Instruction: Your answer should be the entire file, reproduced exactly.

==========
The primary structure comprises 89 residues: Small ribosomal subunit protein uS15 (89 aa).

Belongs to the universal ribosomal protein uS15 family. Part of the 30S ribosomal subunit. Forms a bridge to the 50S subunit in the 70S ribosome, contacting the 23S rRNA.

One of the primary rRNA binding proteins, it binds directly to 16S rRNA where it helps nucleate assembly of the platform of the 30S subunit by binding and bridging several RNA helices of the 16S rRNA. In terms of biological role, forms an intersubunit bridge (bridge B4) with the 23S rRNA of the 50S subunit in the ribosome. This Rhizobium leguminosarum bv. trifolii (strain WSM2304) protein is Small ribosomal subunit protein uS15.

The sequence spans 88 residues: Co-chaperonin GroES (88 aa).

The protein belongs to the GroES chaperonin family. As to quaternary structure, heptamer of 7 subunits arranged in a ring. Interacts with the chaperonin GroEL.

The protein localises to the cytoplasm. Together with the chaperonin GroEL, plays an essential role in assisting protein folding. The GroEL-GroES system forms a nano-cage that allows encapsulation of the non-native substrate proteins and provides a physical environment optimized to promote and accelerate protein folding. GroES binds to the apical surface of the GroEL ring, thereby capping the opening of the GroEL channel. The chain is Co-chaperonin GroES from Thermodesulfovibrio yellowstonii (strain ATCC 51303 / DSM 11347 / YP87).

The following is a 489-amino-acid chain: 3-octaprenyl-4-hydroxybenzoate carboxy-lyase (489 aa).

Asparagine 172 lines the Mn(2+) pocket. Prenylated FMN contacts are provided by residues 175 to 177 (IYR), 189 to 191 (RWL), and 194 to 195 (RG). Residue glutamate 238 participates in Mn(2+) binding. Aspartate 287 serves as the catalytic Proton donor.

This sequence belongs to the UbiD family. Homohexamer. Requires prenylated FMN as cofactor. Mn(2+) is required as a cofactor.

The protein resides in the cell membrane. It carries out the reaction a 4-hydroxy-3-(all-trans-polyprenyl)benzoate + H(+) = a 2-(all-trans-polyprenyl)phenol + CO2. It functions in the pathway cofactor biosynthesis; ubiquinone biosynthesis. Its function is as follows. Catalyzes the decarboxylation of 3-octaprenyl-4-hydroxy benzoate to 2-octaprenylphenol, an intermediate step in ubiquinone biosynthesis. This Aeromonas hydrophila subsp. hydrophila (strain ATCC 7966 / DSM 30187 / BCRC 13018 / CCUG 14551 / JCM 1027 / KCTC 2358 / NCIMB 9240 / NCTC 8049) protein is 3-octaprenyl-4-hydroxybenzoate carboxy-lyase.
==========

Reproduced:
The primary structure comprises 89 residues: Small ribosomal subunit protein uS15 (89 aa).

Belongs to the universal ribosomal protein uS15 family. Part of the 30S ribosomal subunit. Forms a bridge to the 50S subunit in the 70S ribosome, contacting the 23S rRNA.

One of the primary rRNA binding proteins, it binds directly to 16S rRNA where it helps nucleate assembly of the platform of the 30S subunit by binding and bridging several RNA helices of the 16S rRNA. In terms of biological role, forms an intersubunit bridge (bridge B4) with the 23S rRNA of the 50S subunit in the ribosome. This Rhizobium leguminosarum bv. trifolii (strain WSM2304) protein is Small ribosomal subunit protein uS15.

The sequence spans 88 residues: Co-chaperonin GroES (88 aa).

The protein belongs to the GroES chaperonin family. As to quaternary structure, heptamer of 7 subunits arranged in a ring. Interacts with the chaperonin GroEL.

The protein localises to the cytoplasm. Together with the chaperonin GroEL, plays an essential role in assisting protein folding. The GroEL-GroES system forms a nano-cage that allows encapsulation of the non-native substrate proteins and provides a physical environment optimized to promote and accelerate protein folding. GroES binds to the apical surface of the GroEL ring, thereby capping the opening of the GroEL channel. The chain is Co-chaperonin GroES from Thermodesulfovibrio yellowstonii (strain ATCC 51303 / DSM 11347 / YP87).

The following is a 489-amino-acid chain: 3-octaprenyl-4-hydroxybenzoate carboxy-lyase (489 aa).

Asparagine 172 lines the Mn(2+) pocket. Prenylated FMN contacts are provided by residues 175 to 177 (IYR), 189 to 191 (RWL), and 194 to 195 (RG). Residue glutamate 238 participates in Mn(2+) binding. Aspartate 287 serves as the catalytic Proton donor.

This sequence belongs to the UbiD family. Homohexamer. Requires prenylated FMN as cofactor. Mn(2+) is required as a cofactor.

The protein resides in the cell membrane. It carries out the reaction a 4-hydroxy-3-(all-trans-polyprenyl)benzoate + H(+) = a 2-(all-trans-polyprenyl)phenol + CO2. It functions in the pathway cofactor biosynthesis; ubiquinone biosynthesis. Its function is as follows. Catalyzes the decarboxylation of 3-octaprenyl-4-hydroxy benzoate to 2-octaprenylphenol, an intermediate step in ubiquinone biosynthesis. This Aeromonas hydrophila subsp. hydrophila (strain ATCC 7966 / DSM 30187 / BCRC 13018 / CCUG 14551 / JCM 1027 / KCTC 2358 / NCIMB 9240 / NCTC 8049) protein is 3-octaprenyl-4-hydroxybenzoate carboxy-lyase.